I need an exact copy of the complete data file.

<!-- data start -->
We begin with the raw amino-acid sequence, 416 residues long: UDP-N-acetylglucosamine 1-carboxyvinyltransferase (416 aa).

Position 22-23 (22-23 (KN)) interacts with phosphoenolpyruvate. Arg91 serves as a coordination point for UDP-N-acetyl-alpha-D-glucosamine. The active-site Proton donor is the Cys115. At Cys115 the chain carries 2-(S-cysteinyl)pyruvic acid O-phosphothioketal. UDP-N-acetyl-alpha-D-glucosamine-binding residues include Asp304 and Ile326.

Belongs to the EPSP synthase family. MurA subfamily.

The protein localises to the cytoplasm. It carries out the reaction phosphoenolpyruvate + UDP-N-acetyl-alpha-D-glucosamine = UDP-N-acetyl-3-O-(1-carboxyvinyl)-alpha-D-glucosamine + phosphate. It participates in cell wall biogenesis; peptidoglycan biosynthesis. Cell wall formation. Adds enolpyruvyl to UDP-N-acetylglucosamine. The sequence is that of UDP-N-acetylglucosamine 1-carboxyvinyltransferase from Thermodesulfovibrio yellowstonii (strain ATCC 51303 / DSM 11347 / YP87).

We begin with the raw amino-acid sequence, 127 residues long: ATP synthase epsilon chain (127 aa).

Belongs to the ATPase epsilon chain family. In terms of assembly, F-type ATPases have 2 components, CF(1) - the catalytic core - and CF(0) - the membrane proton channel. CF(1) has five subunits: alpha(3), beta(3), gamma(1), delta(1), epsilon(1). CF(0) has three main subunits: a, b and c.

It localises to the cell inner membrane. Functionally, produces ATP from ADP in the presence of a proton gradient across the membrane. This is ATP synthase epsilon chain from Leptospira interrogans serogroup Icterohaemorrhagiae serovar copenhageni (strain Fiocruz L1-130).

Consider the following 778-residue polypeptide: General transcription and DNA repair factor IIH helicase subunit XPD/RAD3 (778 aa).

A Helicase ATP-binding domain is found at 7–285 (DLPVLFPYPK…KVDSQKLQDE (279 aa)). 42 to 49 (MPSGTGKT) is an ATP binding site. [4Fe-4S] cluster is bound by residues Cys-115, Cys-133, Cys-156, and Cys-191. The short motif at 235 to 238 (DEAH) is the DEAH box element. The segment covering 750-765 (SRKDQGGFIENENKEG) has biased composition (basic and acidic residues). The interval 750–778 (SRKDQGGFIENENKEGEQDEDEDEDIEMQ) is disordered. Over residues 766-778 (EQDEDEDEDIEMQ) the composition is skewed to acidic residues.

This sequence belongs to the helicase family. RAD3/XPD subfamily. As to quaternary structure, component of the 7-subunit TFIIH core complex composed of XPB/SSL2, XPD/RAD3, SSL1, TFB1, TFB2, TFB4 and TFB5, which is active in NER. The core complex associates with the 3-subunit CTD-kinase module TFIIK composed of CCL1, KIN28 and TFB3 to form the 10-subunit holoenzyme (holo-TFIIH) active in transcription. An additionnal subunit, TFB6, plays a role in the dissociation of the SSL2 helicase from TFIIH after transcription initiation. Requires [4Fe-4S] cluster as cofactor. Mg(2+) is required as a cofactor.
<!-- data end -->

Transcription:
We begin with the raw amino-acid sequence, 416 residues long: UDP-N-acetylglucosamine 1-carboxyvinyltransferase (416 aa).

Position 22-23 (22-23 (KN)) interacts with phosphoenolpyruvate. Arg91 serves as a coordination point for UDP-N-acetyl-alpha-D-glucosamine. The active-site Proton donor is the Cys115. At Cys115 the chain carries 2-(S-cysteinyl)pyruvic acid O-phosphothioketal. UDP-N-acetyl-alpha-D-glucosamine-binding residues include Asp304 and Ile326.

Belongs to the EPSP synthase family. MurA subfamily.

The protein localises to the cytoplasm. It carries out the reaction phosphoenolpyruvate + UDP-N-acetyl-alpha-D-glucosamine = UDP-N-acetyl-3-O-(1-carboxyvinyl)-alpha-D-glucosamine + phosphate. It participates in cell wall biogenesis; peptidoglycan biosynthesis. Cell wall formation. Adds enolpyruvyl to UDP-N-acetylglucosamine. The sequence is that of UDP-N-acetylglucosamine 1-carboxyvinyltransferase from Thermodesulfovibrio yellowstonii (strain ATCC 51303 / DSM 11347 / YP87).

We begin with the raw amino-acid sequence, 127 residues long: ATP synthase epsilon chain (127 aa).

Belongs to the ATPase epsilon chain family. In terms of assembly, F-type ATPases have 2 components, CF(1) - the catalytic core - and CF(0) - the membrane proton channel. CF(1) has five subunits: alpha(3), beta(3), gamma(1), delta(1), epsilon(1). CF(0) has three main subunits: a, b and c.

It localises to the cell inner membrane. Functionally, produces ATP from ADP in the presence of a proton gradient across the membrane. This is ATP synthase epsilon chain from Leptospira interrogans serogroup Icterohaemorrhagiae serovar copenhageni (strain Fiocruz L1-130).

Consider the following 778-residue polypeptide: General transcription and DNA repair factor IIH helicase subunit XPD/RAD3 (778 aa).

A Helicase ATP-binding domain is found at 7–285 (DLPVLFPYPK…KVDSQKLQDE (279 aa)). 42 to 49 (MPSGTGKT) is an ATP binding site. [4Fe-4S] cluster is bound by residues Cys-115, Cys-133, Cys-156, and Cys-191. The short motif at 235 to 238 (DEAH) is the DEAH box element. The segment covering 750-765 (SRKDQGGFIENENKEG) has biased composition (basic and acidic residues). The interval 750–778 (SRKDQGGFIENENKEGEQDEDEDEDIEMQ) is disordered. Over residues 766-778 (EQDEDEDEDIEMQ) the composition is skewed to acidic residues.

This sequence belongs to the helicase family. RAD3/XPD subfamily. As to quaternary structure, component of the 7-subunit TFIIH core complex composed of XPB/SSL2, XPD/RAD3, SSL1, TFB1, TFB2, TFB4 and TFB5, which is active in NER. The core complex associates with the 3-subunit CTD-kinase module TFIIK composed of CCL1, KIN28 and TFB3 to form the 10-subunit holoenzyme (holo-TFIIH) active in transcription. An additionnal subunit, TFB6, plays a role in the dissociation of the SSL2 helicase from TFIIH after transcription initiation. Requires [4Fe-4S] cluster as cofactor. Mg(2+) is required as a cofactor.